The Individuals with Disabilities Education Act (IDEA, 20 U.S.C. § 1400(d)(1)(A) 2012), requires states receiving federal education funds to provide a “free appropriate public education” (FAPE) to all children with disabilities.1 This is the standard used in determining whether a child with disabilities is receiving appropriate educational services. North Carolina receives federal education funds and thus is subject to these laws.
“The IDEA emphasized the special education and related services required to meet the unique needs of such children.2 Under the IDEA, a FAPE must provide such children with meaning full access to the educational process. “. . . a FAPE must be reasonably calculated to confer some educational benefit on a disabled child. Such an educational benefit must be provided to a disabled child in the least restrictive and appropriate environment, with the child participating, to the extent possible, in the same activities as non-disabled children. 2 A “free appropriate public education” by definition includes “special education and related services.”3 A “free appropriate public education” consists of: “special education and related services that (A) have been provided at public expense, under public supervision and direction, and without charge, (B) meet the standards of the State educational agency, (C) include an appropriate preschool, elementary, or secondary school education in the State involved, and (D) are provided in conformity with the individualized education program….” 20 U.S.C. Sec. 1401(a)(18) (1988).4
A FAPE “consists of educational instruction specially designed to meet the unique needs of the handicapped child, . . . supported by such services as are necessary to permit the child to benefit from the instruction.”5
“The IDEA does not, however, require a school district to provide a disabled child with the best possible education. And once a FAPE is offered, the school district need not offer additional educational services. That is, while a state “must provide specialized instruction and related services `sufficient to confer some educational benefit upon the handicapped child,’ … the Act does not require the `furnishing of every special service necessary to maximize each handicapped child’s potential.'””2 (citations omitted).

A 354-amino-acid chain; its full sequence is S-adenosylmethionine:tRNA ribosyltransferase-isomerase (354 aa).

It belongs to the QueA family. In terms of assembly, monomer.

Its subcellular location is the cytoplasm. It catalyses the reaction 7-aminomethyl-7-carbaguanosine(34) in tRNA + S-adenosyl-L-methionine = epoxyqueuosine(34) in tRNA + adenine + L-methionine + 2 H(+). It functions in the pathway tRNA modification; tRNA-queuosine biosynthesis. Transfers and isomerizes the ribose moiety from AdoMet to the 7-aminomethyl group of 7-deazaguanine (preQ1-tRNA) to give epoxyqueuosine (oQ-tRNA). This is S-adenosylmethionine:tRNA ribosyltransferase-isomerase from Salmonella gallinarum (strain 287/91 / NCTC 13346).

This is the battle that takes place between the parents of a special needs child and a school. The parents obviously want the best education for their child. This is not the standard set by the law. However, the school may not be providing any services or not the appropriate services as required by the law.
Parent/Guardian Right to Participate
A parent or guardian is entitled to their input and say in the creation of the Individual Education Plan (IEP). They are part of the IEP team. I have represented children and their parents where the school has tried to make the decision on their own or told the parent they do not have a right to a say in the plan. This is wrong according to the law. “The IDEA requires that the parents or guardian of a disabled child be notified by the school district of any proposed change to their child’s IEP. It also requires that the parents or guardian be permitted to participate in discussions relating to their disabled child’s evaluation and education.” 2
“A school district is required by the IDEA to provide an IEP for each disabled child. An appropriate IEP must contain statements concerning a disabled child’s level of functioning, set forth measurable annual achievement goals, describe the services to be provided, and establish objective criteria for evaluating the child’s progress. The IDEA establishes a series of elaborate procedural safeguards “designed to ensure that the parents or guardian of a child with a disability are both notified of decisions affecting their child and given an opportunity to object to these decisions.” The IEP must therefore be prepared by an IEP Team, which consists of a representative of the school district, the child’s teacher, the parents or guardian and, where appropriate, the child herself.” 2 (citations omitted).
I represent children with disabilities and their parent/guardian for their educational needs because I believe all children should be able to get an education and pursue their dreams. However, many schools view the needs of these children differently. They may be providing services, but it does not mean those services comport with the requirements of the IDEA. Please contact me if your child needs help with their educational needs.
1 E.L. v. Chapel Hill-Carrboro Bd. of Educ. (4th Cir. 2014)
2 Mm ex rel. Dm v. School District of Greenville County, 303 F.3d 523(Fed. 4th Cir. 2002)
3 Shook by and through Shook v. Gaston County Bd. of Ed., 882 F.2d 119 (C.A.4 (N.C.), 1989)
4 Combs by Combs v. School Bd. of Rockingham County, 15 F.3d 357 (C.A.4 (Va.), 1994)
5 J.P. ex rel. Peterson v. County School Bd. Hanover, 516 F.3d 254 (4th Cir., 2008)